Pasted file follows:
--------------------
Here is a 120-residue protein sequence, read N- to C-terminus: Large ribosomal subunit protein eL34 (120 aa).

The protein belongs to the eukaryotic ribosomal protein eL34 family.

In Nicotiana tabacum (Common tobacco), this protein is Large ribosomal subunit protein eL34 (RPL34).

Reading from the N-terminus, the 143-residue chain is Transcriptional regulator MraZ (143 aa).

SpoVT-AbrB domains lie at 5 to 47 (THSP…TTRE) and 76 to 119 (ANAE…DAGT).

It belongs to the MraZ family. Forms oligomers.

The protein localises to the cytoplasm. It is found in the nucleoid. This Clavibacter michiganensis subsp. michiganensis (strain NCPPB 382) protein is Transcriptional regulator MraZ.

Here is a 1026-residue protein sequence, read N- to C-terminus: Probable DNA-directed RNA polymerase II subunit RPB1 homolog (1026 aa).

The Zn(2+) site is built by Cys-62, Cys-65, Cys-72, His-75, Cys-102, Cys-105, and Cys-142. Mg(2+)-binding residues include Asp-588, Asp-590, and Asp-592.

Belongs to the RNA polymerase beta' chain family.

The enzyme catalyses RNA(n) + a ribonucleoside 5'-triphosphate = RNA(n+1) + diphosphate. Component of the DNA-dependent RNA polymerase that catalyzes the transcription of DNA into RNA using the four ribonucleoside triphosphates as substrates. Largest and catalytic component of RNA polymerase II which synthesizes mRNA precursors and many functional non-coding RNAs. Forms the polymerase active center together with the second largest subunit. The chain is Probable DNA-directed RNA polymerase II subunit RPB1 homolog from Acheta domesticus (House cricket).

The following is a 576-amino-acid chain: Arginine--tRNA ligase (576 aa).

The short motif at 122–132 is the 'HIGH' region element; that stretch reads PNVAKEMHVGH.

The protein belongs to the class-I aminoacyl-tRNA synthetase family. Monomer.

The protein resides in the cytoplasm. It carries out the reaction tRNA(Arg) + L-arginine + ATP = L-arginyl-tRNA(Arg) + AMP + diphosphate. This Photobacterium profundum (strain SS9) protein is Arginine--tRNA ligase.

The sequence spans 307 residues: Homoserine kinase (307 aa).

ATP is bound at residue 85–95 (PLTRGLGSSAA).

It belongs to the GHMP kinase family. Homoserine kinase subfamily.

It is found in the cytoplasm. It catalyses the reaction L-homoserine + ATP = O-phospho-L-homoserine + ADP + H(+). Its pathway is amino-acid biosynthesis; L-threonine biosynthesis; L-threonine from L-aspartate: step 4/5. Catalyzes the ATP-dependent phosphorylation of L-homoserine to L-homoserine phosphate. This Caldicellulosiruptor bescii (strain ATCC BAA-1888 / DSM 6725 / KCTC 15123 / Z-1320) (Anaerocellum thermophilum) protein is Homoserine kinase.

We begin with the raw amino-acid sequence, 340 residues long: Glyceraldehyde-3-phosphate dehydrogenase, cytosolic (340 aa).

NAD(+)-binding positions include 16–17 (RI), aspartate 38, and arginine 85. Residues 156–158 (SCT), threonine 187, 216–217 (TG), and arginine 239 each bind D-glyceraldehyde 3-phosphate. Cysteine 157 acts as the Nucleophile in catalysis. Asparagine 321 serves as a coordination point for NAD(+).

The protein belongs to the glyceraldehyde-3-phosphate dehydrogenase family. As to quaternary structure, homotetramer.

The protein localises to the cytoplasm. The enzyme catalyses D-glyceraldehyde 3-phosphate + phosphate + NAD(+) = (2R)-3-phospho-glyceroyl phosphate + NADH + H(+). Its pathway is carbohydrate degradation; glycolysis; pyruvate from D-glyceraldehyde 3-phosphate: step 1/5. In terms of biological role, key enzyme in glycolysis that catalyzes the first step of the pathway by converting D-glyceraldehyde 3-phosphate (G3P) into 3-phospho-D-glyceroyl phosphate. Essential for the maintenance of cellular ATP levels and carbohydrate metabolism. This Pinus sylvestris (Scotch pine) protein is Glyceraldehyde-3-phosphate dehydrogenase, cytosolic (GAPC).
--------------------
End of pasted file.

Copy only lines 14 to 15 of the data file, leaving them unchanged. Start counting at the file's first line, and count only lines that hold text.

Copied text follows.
The protein belongs to the class-I aminoacyl-tRNA synthetase family. Monomer.

The protein resides in the cytoplasm. It carries out the reaction tRNA(Arg) + L-arginine + ATP = L-arginyl-tRNA(Arg) + AMP + diphosphate. This Photobacterium profundum (strain SS9) protein is Arginine--tRNA ligase.